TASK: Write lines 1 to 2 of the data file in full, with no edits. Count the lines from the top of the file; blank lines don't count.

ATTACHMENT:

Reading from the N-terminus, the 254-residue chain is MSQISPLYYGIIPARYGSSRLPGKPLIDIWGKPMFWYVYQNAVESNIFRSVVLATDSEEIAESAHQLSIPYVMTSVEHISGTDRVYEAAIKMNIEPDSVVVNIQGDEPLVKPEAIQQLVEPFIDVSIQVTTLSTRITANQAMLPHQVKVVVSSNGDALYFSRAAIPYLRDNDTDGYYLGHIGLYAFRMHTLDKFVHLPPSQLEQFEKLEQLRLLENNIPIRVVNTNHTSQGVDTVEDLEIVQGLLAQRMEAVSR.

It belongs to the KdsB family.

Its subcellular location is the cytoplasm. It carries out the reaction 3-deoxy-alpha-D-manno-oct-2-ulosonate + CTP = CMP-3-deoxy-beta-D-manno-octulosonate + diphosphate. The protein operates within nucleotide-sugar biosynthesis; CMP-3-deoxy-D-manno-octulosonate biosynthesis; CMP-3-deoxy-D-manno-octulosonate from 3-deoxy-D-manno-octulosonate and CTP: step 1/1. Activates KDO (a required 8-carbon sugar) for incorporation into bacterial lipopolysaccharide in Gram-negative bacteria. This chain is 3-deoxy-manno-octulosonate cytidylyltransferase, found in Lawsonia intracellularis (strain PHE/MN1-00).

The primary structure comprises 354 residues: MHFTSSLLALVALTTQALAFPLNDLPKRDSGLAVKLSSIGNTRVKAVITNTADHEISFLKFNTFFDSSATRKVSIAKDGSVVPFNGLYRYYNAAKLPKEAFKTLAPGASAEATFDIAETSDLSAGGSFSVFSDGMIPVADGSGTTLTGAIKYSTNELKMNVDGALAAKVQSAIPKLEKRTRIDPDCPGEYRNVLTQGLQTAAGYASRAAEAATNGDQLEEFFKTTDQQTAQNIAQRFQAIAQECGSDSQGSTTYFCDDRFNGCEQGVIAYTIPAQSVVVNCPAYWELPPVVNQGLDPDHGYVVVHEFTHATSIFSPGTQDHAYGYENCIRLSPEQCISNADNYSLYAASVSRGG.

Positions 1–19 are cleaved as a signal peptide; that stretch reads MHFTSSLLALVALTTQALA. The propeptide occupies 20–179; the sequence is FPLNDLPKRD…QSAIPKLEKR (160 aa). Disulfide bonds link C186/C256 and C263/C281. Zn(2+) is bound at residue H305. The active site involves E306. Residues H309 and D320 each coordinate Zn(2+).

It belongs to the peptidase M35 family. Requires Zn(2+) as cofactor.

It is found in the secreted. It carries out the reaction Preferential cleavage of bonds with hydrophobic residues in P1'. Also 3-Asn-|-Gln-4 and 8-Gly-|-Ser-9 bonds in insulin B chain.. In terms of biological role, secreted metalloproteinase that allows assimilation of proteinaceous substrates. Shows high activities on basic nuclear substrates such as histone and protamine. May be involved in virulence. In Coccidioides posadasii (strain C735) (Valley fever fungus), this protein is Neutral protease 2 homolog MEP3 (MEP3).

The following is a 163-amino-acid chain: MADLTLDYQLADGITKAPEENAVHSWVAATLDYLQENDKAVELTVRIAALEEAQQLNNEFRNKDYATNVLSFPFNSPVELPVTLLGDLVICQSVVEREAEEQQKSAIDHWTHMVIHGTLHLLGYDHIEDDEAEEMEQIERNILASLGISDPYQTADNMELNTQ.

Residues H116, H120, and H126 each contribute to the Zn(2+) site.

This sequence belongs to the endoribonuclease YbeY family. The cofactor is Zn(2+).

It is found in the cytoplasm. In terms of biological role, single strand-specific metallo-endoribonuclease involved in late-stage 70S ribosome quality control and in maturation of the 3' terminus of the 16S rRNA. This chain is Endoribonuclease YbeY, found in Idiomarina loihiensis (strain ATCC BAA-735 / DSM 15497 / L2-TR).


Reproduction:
Reading from the N-terminus, the 254-residue chain is MSQISPLYYGIIPARYGSSRLPGKPLIDIWGKPMFWYVYQNAVESNIFRSVVLATDSEEIAESAHQLSIPYVMTSVEHISGTDRVYEAAIKMNIEPDSVVVNIQGDEPLVKPEAIQQLVEPFIDVSIQVTTLSTRITANQAMLPHQVKVVVSSNGDALYFSRAAIPYLRDNDTDGYYLGHIGLYAFRMHTLDKFVHLPPSQLEQFEKLEQLRLLENNIPIRVVNTNHTSQGVDTVEDLEIVQGLLAQRMEAVSR.

It belongs to the KdsB family.